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International and Local Experts Discuss the State of the Anti-Human Trafficking Movement

Stanford students and community members sit around a large conference table
Oct 12 2015

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Events, Human Trafficking

About 20 Stanford students and community members explored both the international and domestic implications of human trafficking with Free the Slaves. Executive Director Maurice Middleberg and Handa Center Senior Fellow Katherine Jolluck last week. The Handa Center hosted the lunch seminar, “Priorities and Best Practices in the Anti-Trafficking Movement," following the three-day Freedom from Slavery Forum at Stanford. 

Middleberg, who oversees the DC-based NGO’s diverse anti-trafficking initiatives abroad and U.S.-based advocacy and policy work, presented the findings of a recent research project aimed at drawing a portrait of the current “anti-slavery movement” through interviews and focus groups with practitioners. 

Though advances were highlighted, the research identified three major challenges to effective progress: evidence gaps, meaning the community has not yet established reliable metrics to evaluate the efficacy of its programming; resource limitations, in both the financial and human sense; and a policy environment in which combatting human trafficking is not prioritized to the level it deserves. One ameliorating factor that was emphasized throughout the discussion is the benefit of collaboration throughout the anti-trafficking community, such as on common standards of care and robust data-gathering and analysis methods.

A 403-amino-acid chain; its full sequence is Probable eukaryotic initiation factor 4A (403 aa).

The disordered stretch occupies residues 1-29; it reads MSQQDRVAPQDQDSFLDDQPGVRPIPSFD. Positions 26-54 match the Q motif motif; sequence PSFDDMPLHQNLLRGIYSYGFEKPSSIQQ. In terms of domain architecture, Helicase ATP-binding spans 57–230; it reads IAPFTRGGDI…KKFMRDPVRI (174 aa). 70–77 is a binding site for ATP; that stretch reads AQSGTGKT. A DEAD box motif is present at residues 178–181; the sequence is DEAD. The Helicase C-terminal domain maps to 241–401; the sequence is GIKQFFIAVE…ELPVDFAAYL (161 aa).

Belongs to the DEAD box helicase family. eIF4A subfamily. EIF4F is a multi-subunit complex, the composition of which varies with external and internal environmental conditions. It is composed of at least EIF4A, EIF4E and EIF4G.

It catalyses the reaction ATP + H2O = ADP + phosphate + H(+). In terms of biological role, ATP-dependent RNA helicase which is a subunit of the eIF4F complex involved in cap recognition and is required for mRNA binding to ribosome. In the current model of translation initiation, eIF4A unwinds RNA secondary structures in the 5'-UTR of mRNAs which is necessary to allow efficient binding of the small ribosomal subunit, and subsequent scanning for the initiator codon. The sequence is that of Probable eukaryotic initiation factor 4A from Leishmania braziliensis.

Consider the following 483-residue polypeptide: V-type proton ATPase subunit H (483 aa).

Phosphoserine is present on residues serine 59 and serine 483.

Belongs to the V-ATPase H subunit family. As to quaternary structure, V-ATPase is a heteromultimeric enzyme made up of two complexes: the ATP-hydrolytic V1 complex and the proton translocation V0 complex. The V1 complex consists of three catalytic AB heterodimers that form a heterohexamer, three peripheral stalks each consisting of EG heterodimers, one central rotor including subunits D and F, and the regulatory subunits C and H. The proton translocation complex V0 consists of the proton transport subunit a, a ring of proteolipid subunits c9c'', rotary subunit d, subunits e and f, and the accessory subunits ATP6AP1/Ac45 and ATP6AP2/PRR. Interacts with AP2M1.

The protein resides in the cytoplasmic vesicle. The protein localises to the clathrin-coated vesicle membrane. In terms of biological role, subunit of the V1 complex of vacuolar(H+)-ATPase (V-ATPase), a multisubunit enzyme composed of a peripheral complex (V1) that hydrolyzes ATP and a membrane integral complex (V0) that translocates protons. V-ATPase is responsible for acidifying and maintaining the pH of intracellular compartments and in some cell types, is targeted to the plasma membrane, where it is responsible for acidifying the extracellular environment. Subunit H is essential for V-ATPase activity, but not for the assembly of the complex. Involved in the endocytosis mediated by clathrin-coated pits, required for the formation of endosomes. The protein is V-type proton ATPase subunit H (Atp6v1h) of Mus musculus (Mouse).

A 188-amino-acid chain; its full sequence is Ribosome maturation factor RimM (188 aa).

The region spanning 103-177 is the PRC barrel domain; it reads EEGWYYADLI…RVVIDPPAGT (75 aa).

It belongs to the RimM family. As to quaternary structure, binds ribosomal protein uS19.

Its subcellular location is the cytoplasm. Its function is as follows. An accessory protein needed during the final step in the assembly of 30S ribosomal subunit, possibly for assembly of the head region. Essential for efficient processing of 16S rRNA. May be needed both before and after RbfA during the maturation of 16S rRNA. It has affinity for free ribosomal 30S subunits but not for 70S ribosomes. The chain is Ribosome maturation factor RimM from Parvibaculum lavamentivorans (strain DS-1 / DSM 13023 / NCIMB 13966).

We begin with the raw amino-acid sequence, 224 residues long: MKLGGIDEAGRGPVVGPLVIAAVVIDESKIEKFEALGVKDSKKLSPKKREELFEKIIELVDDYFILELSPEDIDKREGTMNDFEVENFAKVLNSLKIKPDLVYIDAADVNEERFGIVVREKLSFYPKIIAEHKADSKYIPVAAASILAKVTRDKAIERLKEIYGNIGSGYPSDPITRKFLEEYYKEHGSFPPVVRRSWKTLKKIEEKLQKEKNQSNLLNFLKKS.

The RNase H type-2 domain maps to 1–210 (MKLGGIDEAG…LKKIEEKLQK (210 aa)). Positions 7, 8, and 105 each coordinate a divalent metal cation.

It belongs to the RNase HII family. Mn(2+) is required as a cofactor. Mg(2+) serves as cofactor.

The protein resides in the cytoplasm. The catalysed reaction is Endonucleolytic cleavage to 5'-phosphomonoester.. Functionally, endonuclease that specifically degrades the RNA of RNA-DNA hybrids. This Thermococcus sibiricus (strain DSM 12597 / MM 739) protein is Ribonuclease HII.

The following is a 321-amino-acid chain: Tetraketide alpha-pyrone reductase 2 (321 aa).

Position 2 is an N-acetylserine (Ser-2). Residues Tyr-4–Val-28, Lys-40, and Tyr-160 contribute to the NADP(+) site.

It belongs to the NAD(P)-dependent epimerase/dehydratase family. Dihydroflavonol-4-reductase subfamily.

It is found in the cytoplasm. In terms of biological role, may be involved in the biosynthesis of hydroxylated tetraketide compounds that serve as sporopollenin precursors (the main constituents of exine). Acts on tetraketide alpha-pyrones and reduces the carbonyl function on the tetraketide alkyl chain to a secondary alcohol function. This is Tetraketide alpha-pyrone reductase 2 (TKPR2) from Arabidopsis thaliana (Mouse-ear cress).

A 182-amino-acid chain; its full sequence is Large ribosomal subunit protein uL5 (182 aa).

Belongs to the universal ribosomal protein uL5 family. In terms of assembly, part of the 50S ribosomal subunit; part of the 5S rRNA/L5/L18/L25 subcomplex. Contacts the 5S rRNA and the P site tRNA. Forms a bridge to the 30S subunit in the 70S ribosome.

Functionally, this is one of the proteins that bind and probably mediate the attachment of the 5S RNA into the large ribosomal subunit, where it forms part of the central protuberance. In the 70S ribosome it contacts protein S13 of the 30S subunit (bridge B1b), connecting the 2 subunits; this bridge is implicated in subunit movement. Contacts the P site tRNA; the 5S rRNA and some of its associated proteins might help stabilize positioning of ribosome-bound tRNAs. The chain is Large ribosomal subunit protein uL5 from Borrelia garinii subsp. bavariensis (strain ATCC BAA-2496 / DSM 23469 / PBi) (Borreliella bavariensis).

Jolluck focused the conversation on U.S. government commitment to combat trafficking before zooming in on work being done at the local level here in the Bay Area. She drew attention to the Trafficking Victims Protection Act, passed in 2000 and reauthorized most recently in 2013, as well as the hotline operated by the National Human Trafficking Resource Center, which receives about 200 calls per day. Despite these commitments, the U.S. government spends only $120 million per year on anti-trafficking efforts, as compared to $5.4 billion on cancer research or $22.5 billion on the war on drugs, Jolluck said.

Based on her work with the Bay Area Anti-Trafficking Coalition and other locally based anti-trafficking initiatives and collaborations, Jolluck emphasized that a strong movement has developed here across several counties and dozens of government agencies. The upcoming Super Bowl in Santa Clara (February 2016) has helped draw attention to the issue of human trafficking, based on the idea that large sporting events on this ilk can exacerbate the problem.

Lastly, Jolluck encouraged attendees to support the 2016 Presidential Platform to fight trafficking, launched recently by United Way. The campaign asks the U.S. government to commit two cents on every dollar that traffickers earn to combat it, amounting to a $3 billion annual budget. Click here to learn more or lend support.

A video of the full seminar is available here.

The Center on Democracy, Development, and the Rule of Law graciously co-sponsored this event.